The estate was to be divided evenly between his music company, Primay Wave, and three of his oldest family heirs. Unfortunately, two of his six sibling heirs died during the six year period between Prince's death and the final agreement with the IRS.
From the IRS and Comerica fight, we were given pretty clear idea of the exact assets controlled by Prince at the time of his death, and their disputed values. Below is a breakdown of the most significant assets and their values:
- NPG Publishing – the entity that owns his songwriting copyrights. Comerica pegged the value of NPG at $21 million. The IRS pegged the value at $37 million.
- "Writer's Share" of songwriting catalog – Comerica pegged $11 million. The IRS pegged $22 million.
- NPG Records – Prince's record label. Comerica pegged the value at $19.4 million. The IRS pegged $46.5 million.
- Paisley Park – 149 acre of mostly undeveloped land in Chanhassen, Minnesota. Comerica pegged $11 million. IRS pegged $15 million.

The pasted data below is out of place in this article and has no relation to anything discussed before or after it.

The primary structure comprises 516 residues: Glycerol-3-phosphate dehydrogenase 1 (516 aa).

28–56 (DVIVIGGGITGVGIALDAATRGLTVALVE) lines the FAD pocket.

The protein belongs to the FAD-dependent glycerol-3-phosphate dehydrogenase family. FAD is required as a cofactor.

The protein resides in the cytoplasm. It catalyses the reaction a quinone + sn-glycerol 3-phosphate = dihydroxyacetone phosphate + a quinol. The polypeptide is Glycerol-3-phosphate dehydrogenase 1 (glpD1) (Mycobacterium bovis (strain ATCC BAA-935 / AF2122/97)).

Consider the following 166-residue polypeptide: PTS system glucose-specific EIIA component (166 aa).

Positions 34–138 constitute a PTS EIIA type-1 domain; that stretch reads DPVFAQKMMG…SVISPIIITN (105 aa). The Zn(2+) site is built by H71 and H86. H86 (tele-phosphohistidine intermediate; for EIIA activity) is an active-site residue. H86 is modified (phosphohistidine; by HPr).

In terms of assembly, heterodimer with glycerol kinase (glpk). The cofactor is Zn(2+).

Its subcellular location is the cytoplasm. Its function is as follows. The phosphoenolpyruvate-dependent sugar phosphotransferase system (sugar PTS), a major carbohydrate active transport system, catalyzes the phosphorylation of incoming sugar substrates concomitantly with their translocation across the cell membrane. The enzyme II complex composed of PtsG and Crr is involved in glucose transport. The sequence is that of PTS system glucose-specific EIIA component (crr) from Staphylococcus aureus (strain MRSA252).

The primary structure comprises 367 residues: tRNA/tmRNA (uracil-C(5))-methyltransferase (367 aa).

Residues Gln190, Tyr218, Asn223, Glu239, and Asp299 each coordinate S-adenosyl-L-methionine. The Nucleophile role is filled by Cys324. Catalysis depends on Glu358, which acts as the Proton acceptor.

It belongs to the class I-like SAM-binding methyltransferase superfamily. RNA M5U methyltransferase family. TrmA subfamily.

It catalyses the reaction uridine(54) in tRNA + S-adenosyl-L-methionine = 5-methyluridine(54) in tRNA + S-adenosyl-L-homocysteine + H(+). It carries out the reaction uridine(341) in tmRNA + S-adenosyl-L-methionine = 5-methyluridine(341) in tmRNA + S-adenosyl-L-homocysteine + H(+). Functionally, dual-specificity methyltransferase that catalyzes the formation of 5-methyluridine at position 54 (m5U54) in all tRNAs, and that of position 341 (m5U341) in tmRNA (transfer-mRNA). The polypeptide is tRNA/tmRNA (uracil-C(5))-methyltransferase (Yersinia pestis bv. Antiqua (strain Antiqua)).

Prince was born Prince Rogers Nelson on June 7, 1958 in Minneapolis, Minnesota. His mother Mattie Della was a jazz singer and his father, John Lewis Nelson, was a pianist and songwriter. His parents and all of his grandparents hailed from Louisiana. Prince's sister Tyka was born two years after Prince. Encouraged by his parents, both siblings had a strong interest in music. Prince wrote his first song on his father's piano when he was just seven years old. Prince's parents divorced when he was ten, and from then on he had a fractured relationship with his parents and eventually stepparents and half-siblings. He would often bounce from home to home. Prince's dad ultimately kicked him out. Prince played football, basketball, and baseball at Central High School. He was also a student at the Minnesota Dance Theatre. He continued to play recreational basketball as an adult.